The world historical approach is only one of the note-worthy features of Our Shared Past in the Mediterranean. The curriculum provides a series of historically grounded lessons that enable students to understand the sequences of change by which the Mediterranean region was transformed as a whole. By following the lessons in the six modules, students acquire an understanding of the region’s path to modernity and why it differed from that of northwestern Europe. In the process, they learn to distinguish the main types of change (ecological, economic, political and cultural) that affected Mediterranean societies since 1492. The curriculum also allows students to comprehend how these changes affected both Mediterranean elites and ordinary people in similar ways regardless of cultural background. The emphasis on patterned responses to global changes constitutes a major distinguishing feature of this curriculum.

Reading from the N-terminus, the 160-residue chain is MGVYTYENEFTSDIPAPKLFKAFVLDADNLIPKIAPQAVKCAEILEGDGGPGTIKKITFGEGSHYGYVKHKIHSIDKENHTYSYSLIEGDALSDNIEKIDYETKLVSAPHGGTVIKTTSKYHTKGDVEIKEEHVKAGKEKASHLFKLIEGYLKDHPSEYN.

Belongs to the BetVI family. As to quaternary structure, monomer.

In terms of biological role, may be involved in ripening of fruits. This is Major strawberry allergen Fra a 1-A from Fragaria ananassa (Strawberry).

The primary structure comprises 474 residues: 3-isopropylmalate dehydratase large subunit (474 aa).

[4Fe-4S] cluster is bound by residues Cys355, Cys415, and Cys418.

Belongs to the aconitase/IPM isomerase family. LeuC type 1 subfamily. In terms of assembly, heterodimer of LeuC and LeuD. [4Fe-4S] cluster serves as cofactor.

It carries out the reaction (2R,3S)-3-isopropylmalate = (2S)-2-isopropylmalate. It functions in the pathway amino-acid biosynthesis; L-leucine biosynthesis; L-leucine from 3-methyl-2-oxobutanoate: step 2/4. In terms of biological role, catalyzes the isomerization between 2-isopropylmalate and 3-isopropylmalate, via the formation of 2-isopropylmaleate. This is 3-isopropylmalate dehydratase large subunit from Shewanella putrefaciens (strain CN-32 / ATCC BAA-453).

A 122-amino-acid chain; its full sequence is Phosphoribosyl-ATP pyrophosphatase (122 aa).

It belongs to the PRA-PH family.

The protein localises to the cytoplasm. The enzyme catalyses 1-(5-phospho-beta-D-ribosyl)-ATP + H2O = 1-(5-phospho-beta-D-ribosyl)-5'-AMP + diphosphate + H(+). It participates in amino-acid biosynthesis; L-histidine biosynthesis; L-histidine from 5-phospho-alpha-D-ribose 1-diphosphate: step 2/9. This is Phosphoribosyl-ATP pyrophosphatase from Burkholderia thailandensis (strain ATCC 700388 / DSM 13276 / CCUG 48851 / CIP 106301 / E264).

A brief summary of the modules reveals the distinctive features of this approach.
Module One provides an innovative approach to the deep past of the region, keyed to the eco-historical forces that have shaped its successive transformations since the dawn of civilization. It emphasizes the role of the environment and the hand of man in the shaping and reshaping of the region over the human past.
Module Two examines the classical Mediterranean from an unusual vantage point: the empire of Carthage. It also examines technology, economic exchange, cultural innovation, power and authority, and spiritual life across the Mediterranean region in the formative period 5000-1000 BCE.